Retrospective talk

Last TEK day I did a presentation on retrospectives in order to generate discussion and deeper understanding in my company and team around what this thing is supposed to be about.

I’ve had some good feedback since then from people who were initially resistant to retrospectives.  However there is still lots of work to be done – as always in this space 🙂

Attached is the presentation that I talked from.  Though mostly this is bullet points that fire ideas.  Perhaps someone else will find this useful.

Retrospectives: A focus on getting better


Retrospective Analytics – Sizing and Bugs

A Problem with Size?

In How do you really know enough I mentioned that one of my teams was gathering data around sizing.  This came out of a retrospective 4 sprints back where the team were a bit frustrated about their sizing.  They decided to track the information to determine if there was anything to learn.  In our last retrospective we looked at this data.

Problem: The team felt that their relative sizing wasn’t accurate enough and that they wanted to take a look at it.

Background: We had just gone through a process of doing a bunch of documentation for a web service.  I suspect this was a key reason for thinking this was an issue along with one or two other outliers.  Basically the team were doing activities they weren’t used to doing and were under estimating the impact of generating the Sandcastle documentation – both from a new technology that they were adopting as well as the back and forth communication that seems to always occur when getting some document to be good enough.  Fundamentally the DoD for the documentation wasn’t as clear as for coding a story and required a lot more communication overhead.

Solution: Gather data and analyse it.  One team member signed up to gather the data and when the team felt they had enough we would then analyse the data.

Outcomes: We analysed the data in our last retrospective.  The team looked at the data and determined that across all the sizing for the last 4 sprints about 70% was spot on and a small percentage was either 1 size down or 1 size up.  There were no clear outliers outside of 1 size difference.  This was interesting and the team now could determine that actually they were doing a pretty good job.

So going back the original problem – the team determined that it was more the outliers of new technologies or new types of work – such as adopting a tool such as Sandcastle or doing work that you’re less used to sizing – such as writing documentation – that was more the root cause of the sizing frustration.  This was also something that we didn’t do much of in the sprints that we were measuring.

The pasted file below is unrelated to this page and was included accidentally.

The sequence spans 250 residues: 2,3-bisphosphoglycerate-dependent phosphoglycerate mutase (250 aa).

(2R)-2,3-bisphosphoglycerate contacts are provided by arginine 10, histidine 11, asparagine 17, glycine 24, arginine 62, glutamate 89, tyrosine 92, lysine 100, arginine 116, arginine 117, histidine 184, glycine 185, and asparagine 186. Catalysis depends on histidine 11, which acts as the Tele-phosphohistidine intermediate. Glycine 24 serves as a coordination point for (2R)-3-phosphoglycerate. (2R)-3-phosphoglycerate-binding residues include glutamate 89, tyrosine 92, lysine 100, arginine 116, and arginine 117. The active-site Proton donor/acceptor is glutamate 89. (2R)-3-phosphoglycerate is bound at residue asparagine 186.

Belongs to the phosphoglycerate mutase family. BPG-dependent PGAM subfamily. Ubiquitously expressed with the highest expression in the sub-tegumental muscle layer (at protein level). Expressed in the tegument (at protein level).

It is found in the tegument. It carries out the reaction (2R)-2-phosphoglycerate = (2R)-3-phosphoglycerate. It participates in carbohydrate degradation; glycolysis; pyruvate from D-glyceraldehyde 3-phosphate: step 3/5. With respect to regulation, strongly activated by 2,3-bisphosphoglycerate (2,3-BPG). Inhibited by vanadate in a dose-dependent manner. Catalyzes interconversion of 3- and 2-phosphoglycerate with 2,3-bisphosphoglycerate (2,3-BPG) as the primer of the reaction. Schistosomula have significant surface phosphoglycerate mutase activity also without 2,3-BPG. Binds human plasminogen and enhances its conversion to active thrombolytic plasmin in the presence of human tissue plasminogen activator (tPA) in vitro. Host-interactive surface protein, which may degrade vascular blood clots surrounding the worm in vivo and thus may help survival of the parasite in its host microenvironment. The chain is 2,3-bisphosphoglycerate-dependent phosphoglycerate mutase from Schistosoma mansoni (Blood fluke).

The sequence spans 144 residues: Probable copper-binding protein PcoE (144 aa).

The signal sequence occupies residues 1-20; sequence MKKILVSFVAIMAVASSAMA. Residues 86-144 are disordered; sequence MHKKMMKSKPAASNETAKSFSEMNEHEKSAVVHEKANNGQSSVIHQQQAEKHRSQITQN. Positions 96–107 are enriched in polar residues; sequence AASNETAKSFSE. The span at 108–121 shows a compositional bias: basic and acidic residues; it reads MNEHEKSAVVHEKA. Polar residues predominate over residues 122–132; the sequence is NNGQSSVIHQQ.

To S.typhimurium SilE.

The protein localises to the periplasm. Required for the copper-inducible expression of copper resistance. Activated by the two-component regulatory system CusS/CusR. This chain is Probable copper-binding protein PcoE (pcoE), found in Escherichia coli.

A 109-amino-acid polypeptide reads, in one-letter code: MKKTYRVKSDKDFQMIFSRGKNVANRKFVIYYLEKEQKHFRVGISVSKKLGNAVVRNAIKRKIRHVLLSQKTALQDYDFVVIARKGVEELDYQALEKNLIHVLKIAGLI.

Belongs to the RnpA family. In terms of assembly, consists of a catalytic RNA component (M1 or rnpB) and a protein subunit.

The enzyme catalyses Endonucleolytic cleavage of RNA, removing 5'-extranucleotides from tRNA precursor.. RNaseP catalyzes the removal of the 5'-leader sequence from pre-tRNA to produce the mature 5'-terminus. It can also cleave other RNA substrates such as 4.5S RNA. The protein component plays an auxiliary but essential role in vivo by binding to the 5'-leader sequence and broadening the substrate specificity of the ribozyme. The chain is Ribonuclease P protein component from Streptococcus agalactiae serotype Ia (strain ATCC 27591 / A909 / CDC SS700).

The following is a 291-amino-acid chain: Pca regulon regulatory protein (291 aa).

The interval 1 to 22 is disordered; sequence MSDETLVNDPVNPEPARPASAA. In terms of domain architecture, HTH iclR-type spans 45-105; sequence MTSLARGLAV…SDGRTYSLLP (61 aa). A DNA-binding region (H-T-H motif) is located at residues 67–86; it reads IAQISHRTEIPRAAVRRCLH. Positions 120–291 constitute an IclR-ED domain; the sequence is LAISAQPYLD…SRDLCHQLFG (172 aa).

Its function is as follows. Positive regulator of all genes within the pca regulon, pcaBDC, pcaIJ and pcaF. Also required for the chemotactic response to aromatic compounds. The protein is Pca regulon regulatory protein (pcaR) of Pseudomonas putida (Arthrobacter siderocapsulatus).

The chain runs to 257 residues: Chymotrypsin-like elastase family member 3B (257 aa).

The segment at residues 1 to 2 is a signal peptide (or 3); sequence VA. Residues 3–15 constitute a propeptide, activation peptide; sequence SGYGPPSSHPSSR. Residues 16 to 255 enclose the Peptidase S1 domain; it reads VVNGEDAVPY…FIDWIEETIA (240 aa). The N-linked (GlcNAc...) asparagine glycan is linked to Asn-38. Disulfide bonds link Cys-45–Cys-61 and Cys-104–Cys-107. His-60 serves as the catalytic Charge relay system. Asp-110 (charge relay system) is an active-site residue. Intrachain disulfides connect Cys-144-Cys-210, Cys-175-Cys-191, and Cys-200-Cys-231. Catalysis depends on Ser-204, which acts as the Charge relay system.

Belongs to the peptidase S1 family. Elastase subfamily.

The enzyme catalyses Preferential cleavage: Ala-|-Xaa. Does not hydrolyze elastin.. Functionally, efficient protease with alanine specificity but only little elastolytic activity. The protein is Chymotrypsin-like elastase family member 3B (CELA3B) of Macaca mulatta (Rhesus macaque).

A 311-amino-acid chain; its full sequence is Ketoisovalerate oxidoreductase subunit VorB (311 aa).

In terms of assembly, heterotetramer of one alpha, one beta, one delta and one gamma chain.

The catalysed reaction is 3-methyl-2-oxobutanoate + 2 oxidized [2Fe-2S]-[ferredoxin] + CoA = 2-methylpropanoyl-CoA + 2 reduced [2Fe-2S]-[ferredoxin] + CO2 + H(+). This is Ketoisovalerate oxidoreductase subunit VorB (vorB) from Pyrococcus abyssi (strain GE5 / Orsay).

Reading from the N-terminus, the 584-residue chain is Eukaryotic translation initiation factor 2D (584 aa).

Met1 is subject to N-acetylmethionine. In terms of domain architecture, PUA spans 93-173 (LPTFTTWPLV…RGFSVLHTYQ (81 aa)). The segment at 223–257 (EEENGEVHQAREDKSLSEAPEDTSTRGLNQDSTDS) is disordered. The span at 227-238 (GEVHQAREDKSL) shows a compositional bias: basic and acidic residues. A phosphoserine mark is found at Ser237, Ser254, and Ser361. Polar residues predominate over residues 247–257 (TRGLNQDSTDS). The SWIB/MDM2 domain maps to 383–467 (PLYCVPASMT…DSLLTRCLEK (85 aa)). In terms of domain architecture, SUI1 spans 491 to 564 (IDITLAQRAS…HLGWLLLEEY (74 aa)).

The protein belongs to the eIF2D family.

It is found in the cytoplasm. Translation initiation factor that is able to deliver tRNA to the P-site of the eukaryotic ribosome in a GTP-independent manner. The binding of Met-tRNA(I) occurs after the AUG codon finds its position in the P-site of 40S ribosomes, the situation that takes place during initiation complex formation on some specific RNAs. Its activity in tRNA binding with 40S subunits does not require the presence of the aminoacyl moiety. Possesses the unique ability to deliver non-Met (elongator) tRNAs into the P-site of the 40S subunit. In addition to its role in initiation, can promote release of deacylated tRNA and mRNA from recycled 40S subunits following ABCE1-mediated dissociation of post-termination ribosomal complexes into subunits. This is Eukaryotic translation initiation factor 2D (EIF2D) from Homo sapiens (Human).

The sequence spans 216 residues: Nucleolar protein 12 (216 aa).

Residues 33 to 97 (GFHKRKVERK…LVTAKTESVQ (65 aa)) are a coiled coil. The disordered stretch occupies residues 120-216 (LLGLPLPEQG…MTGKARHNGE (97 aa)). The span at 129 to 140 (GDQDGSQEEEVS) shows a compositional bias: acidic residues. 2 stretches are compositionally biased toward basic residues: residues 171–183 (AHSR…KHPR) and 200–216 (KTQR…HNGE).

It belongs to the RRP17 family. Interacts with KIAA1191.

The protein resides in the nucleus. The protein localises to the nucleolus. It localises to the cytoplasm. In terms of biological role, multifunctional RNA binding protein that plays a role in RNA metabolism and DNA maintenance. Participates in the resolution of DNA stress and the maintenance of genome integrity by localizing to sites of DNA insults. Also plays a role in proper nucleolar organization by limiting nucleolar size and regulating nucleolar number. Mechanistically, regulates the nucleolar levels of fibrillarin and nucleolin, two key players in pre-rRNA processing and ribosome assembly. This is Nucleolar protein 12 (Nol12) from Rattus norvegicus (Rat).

End result:  We’re pretty good at sizing and really we shouldn’t be sweating it.  But we need to be aware of underestimating the effort needed for work that we aren’t familiar with.   And only really if we also need to provide date based planning on the velocity/commitment that we hope to acheive.

Buggy or Not Buggy?

In this same retrospective we did a bug analysis to see if we could learn something around our bug count in terms of improvements.  We’ve done this a twice already in the last year.  The first two were useful at generating ideas.  When we did the first one we were in a bit of a state and were trying to understand why exactly.  I was interested to see where this one would go.  Again this was driven by the team wanting to take a look again.

Analysis: We do all our internal bugs as red stickies on the board.  This makes it visible and we don’t waste time in Jira dealing with bugs but rather with the visible board that the entire development team can see.  In order to do a bug analysis we gather the issues from the last X sprints, create several buckets that we think the bugs could fall into (technical debt, UI, functionality, DB, process, etc) and add / remove buckets if needed as the process continues.

We then do the equivalent of affinity estimation / magic estimation for bugs.  Each team member gets a selection of bugs and they place them in the relevant buckets – or create a new one.  We don’t do the silence thing seems as some of the bugs are a little opaque in their wording (or hand writing) so sometimes you need to ask for reminders about the issues.  After the first pass everyone sees where everyone else put the bugs to determine if they agree – and so things move around.

Once equilibrium has been found we then break the buckets into critical and non-critical and generate insights as to what the data is telling us.

Outcomes: As it turns out we have quite a lot of issues that are UI issues – but many of them are changes but we still mark them as bugs.  We resolved to not do that moving forward so that this would be more obvious as to real bugs vs. change that we’re happy to do.